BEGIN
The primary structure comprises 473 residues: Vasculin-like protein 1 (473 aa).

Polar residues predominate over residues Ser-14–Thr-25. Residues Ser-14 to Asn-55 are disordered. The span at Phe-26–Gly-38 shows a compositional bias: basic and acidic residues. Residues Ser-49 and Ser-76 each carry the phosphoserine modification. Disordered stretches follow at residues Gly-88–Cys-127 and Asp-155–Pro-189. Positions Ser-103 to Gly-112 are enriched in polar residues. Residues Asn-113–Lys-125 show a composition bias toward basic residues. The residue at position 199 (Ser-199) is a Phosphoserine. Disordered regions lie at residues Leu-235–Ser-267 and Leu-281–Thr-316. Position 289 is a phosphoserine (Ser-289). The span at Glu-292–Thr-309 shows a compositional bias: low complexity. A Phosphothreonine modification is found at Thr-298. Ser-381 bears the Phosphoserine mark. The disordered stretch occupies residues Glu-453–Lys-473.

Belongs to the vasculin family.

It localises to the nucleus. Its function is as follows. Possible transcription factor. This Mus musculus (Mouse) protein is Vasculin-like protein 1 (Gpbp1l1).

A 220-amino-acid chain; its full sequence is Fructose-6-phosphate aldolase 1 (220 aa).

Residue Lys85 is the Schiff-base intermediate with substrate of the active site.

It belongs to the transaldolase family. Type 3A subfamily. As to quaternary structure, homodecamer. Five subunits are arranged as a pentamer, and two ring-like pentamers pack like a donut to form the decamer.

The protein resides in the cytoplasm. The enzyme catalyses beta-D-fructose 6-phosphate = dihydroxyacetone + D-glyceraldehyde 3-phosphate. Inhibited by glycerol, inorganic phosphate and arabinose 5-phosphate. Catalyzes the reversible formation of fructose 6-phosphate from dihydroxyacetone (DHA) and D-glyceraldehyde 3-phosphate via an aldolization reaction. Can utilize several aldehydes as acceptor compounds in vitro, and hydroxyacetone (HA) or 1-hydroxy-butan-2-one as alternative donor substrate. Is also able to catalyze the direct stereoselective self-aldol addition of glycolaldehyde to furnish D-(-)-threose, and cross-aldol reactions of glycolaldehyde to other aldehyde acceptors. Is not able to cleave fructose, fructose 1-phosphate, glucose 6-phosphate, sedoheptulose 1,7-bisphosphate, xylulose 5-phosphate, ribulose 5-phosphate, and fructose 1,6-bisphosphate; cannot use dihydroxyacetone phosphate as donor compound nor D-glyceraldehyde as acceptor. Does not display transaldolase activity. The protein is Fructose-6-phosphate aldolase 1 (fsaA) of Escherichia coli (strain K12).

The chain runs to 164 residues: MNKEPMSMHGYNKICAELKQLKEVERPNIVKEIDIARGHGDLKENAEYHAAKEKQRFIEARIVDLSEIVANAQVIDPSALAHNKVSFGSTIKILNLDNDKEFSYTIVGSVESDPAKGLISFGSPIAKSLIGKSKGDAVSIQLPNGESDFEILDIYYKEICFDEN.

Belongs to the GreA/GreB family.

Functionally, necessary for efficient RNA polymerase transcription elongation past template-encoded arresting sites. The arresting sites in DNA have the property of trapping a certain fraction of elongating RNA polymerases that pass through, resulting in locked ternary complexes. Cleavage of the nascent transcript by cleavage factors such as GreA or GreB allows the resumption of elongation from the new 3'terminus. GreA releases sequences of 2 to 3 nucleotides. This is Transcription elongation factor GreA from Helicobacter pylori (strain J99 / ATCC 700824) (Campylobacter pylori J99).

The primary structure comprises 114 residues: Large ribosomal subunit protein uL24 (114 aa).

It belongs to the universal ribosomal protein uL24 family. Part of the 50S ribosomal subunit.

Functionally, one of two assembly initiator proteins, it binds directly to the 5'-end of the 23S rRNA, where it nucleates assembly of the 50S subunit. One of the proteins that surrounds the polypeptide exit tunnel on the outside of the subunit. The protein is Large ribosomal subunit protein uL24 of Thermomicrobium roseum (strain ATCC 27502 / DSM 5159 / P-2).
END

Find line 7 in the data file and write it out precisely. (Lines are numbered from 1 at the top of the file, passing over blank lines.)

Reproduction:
It belongs to the transaldolase family. Type 3A subfamily. As to quaternary structure, homodecamer. Five subunits are arranged as a pentamer, and two ring-like pentamers pack like a donut to form the decamer.